Kleptocracy – Putin vs. Oligarch

Kleptocracy is a government with corrupt leaders that use their power to exploit the people and natural resources of their own territory in order to extend their personal wealth and political powers. Typically, this system involves embezzlement of funds at the expense of the wider population. Wikipedia

December 26, 1991. The Soviet Union ceases to exist as the former republics are granted independence. Over the Kremlin, the Soviet flag is replaced with one representing Russia. Chaos ensues. Oligarchs step in to take advantage of the collapse, accumulating wealth by buying  from cash-starved citizens vouchers –  shares in the now private companies that have replaced state-owned industries. One such opportunist is Mikhail Khodorkovsky. When first spied on stage, he’s operating out of his car, resembling not a businessman but a vagrant. His work will pay off, however, making him, as the principal owner of Yukos Oil, one of the richest men in Russia, worth an estimated $15 billion. But he will create a dangerous and powerful enemy – Vladimir Putin, the future president of Russia.

Christopher Geary (Vladimir Putin) and Max Woertendyke (Mikhail Khodorkovsky)

Kenneth Lin, who wrote for the fictional drama House Of Cards, sinks his teeth into a true story, albeit one whose characters and plots are slightly fictionalized. But with Putin and Russian oligarchs very much in the news, audiences in the nation’s capital will be drawn to this production, directed by Jackson Gay at Arena Stage. 

Although Khodorkovsky eventually became a philanthropist and an advocate for transparency, while on the rise he was ruthless, agreeing to the assassination of the Siberian mayor and courting Inna, a young woman he lusts after, even though he’s married with a child. Inna is, at first, put off by his advances, but later becomes not only his wife but also his most ardent supporter.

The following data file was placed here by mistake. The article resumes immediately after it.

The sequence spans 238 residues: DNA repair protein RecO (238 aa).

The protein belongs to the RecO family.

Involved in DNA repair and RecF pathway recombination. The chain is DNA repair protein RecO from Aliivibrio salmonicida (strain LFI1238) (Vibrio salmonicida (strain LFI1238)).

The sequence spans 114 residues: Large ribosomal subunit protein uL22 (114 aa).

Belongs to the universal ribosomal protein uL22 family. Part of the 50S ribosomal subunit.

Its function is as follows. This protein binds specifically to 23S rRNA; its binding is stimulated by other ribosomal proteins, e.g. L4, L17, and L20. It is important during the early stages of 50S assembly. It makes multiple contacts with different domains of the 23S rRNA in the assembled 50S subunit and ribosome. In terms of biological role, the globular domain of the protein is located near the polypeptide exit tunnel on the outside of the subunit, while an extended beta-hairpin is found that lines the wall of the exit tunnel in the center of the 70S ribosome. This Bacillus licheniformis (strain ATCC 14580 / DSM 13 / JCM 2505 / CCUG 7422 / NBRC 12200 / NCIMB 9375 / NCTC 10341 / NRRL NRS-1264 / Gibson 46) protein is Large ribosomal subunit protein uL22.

Putin, of course, thrives on corruption and has no intention of allowing someone like Khodorkovsky to open up Russia to scrutiny and – horror – actual capitalism. The new Russia will produce rich oligarchs, but they will be beholden and controlled by Putin.

Max Woertendyke (Mikhail Khodorkovsky) and Brontë England-Nelson (Inna Khodorkovsky)

Khodorkovsky ends up in prison, his visitors limited to his wife and lawyer. Because members of the Russian Congress cannot be imprisoned, Khodorkovsky runs for the Duma. But when his appeal is turned down, his chance to be released evaporates. Khodorkovsky was sentenced to 14 years in prison, finally released in 2013. While the play portrays him as worn down and penniless at the end, in reality he relocated to Switzerland and was apparently able to reclaim his fortunes that had been frozen in foreign banks. He continues to advocate for a democratic Russia through his website.